Past Comments

August Issue 2002
by Tom Starland


I got plenty of feedback to my article last month about what I've learned in the last 15 years of publishing an arts newspaper in the Carolinas. So far, all positive, but then I never expect to hear from those who don't agree with what I say. I even received several request for the article to be reprinted in other publications, so you might see it again sometime.

Besides words of encouragement and support I received some made-up awards, a poem about public supported art (not reprintable in a public paper), and many comments about the material content of certain body parts. I even got one comment from an amazed reader that - I not only burn my bridges, but I make sure I cross over into the enemy's territory before I set it afire, leaving no retreat.

Well, here's number (11) All praise is great, but it doesn't change much. Don't get me wrong, I love talking with like-minded people, but what I like most is action for change - making things better. I even like talking with folks who are not like-minded. And, I don't mind having my ego stroked every once in a while, but I write these commentaries for the sake of change. And, sometimes change happens. Not that I'd get credit for it, but it does take place every once in a blue moon.

In this issue under the ART NEWS section, you will fine a notice for Fellowships from the SC Arts Commission. The rules have changed for these fellowships over time. They used to be available to artists who have just been in SC for only six months, making it a prize for art professors who have just taken untenured positions at local universities and colleges. They would get the fellowship and then be gone to some other area of the country in a year or so. What did that do for SC? Now you have to have been a resident of SC for two years. A change I advocated in the past.

Artists used to be able to get a fellowship over and over again. Some had received two or three in less than a ten or twelve year span, while other worthy artists were being passed over again and again. Now it's two and you're out of the pool. I think $10,000 of the taxpayer's money is enough for any artist, but there are some who will forever hate me for this change. I may have cost a few of the Arts Commission's favorite artists - $5,000 to $10,000. Not that I'm to be given credit for the change, but it was also a point I bitched about for years.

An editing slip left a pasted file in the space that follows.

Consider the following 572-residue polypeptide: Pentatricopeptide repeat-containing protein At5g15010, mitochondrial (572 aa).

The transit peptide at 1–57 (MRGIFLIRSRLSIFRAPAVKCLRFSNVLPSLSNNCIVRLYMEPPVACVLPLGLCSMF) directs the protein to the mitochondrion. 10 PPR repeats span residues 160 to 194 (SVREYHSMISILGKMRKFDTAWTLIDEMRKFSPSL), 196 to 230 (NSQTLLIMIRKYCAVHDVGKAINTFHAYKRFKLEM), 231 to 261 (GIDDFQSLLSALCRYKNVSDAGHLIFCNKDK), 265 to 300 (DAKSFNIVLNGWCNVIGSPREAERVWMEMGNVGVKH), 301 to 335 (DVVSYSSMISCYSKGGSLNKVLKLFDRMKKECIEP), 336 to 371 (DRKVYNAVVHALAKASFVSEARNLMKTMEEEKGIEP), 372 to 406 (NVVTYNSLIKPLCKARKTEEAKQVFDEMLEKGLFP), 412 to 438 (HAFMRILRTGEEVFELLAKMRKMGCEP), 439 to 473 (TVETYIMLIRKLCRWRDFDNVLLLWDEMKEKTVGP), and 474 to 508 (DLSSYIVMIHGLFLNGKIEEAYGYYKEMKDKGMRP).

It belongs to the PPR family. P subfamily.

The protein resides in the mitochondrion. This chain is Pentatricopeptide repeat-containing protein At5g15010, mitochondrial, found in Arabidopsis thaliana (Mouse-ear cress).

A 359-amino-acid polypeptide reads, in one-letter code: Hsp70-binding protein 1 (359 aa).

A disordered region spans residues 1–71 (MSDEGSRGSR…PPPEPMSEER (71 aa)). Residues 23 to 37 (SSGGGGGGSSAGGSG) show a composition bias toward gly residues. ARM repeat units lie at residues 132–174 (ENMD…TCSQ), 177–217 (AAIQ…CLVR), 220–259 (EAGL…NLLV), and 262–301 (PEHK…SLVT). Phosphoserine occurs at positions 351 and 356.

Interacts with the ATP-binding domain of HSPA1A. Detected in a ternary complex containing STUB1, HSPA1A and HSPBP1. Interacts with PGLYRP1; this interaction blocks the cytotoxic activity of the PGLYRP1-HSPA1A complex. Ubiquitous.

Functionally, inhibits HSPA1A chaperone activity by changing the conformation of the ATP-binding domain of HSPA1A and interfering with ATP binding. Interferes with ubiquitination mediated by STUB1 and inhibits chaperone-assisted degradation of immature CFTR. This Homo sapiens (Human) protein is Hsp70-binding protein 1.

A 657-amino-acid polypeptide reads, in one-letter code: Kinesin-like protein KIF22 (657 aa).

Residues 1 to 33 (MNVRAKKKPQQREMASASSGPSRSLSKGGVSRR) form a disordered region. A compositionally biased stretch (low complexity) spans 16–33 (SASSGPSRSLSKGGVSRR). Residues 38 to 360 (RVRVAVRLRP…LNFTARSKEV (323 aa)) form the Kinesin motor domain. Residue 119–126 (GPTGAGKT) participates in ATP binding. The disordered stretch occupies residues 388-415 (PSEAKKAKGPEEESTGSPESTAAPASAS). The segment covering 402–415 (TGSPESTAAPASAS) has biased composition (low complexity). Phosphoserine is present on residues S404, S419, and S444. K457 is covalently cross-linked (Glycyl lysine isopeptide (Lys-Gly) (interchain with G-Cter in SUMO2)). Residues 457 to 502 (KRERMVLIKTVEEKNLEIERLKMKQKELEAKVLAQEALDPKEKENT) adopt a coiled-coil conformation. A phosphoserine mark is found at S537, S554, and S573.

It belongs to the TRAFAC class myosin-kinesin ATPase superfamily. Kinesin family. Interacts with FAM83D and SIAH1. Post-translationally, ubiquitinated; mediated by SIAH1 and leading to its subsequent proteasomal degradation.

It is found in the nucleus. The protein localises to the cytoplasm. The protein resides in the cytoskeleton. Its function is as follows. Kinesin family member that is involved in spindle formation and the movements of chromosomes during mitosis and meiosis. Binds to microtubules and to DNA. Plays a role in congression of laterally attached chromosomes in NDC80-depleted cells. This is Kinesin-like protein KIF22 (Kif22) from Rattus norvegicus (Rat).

I also complained about the fact that the Arts Commission wouldn't tell us who was on the jury panel for these fellowships. They said it was for the protection of the panel members - as if some artists would try to influence the process. But, now the names are being offered after the process is over. I guess protecting the panel from bribes is more important than protecting them from retribution. Frankly I don't think the panel members need any protection. Their names should be given up front.

But all these points are small potatoes compared to the bigger picture. When I was complaining about these policies of the SC Arts Commission I was also asking that they expand the program as well. Giving one or two fellowships a year meant that many worthy artists, and we has a lot of worthy artists in SC, would be left out of this program of financial recognition. It seemed to be a special plum for just a few.

The SC Arts Commission likes to compare itself to its fellow agencies in neighboring states, but just across the border in NC, the NC Arts Council, the NC state arts agency receives less money per capita than SC, yet it gives 18 fellowships to visual artists of $8,000 each. Of course their program includes film & video, but no matter how you cut it, NC is serving more visual artists with less money.

Perhaps it's because the NC Arts Council is a leaner agency than the SC Arts Commission. In fact, the SC Arts Commission has one of the biggest staffs in the nation. With all the announcments about state layoffs - the SC Arts Commission has been silent.

A Few Kudos

As you will see in our Feature Articles, the SC Watercolor Society recently gave a Special Recognition Award to Wendyth Wells, (known to many as Wendy Thomas before a recent marriage) owner of City Art Gallery and Art Express, a nationwide art supply catalog business based in Coumbia, SC. The award was given in recognition of her outstanding contribution to the arts in South Carolina. I agree, and being a former recipient of such award, know how much it means to receive such recognition from your peers. It's much better than other awards given in recognition of how much money you've given to some people's pet organizations and projects.

I also want to give recognition and praise to the folks at EnPro in Charlotte, NC, including CEO Ernie Schwab, Human Resources Vice President, Dick Driscoll, and Executive Secretary, Cheryl Allaire. They were guided to one of Charlotte's gallery crawls by designer Gaines Brown of Gaines Brown Design Inc., where they discovered the gallery operated by the Charlotte Art League (also see our Feature Articles). EnPro eventually purchased 27 original works totaling $22,760 in the biggest single sale event in CAL's history. The private sector!!!

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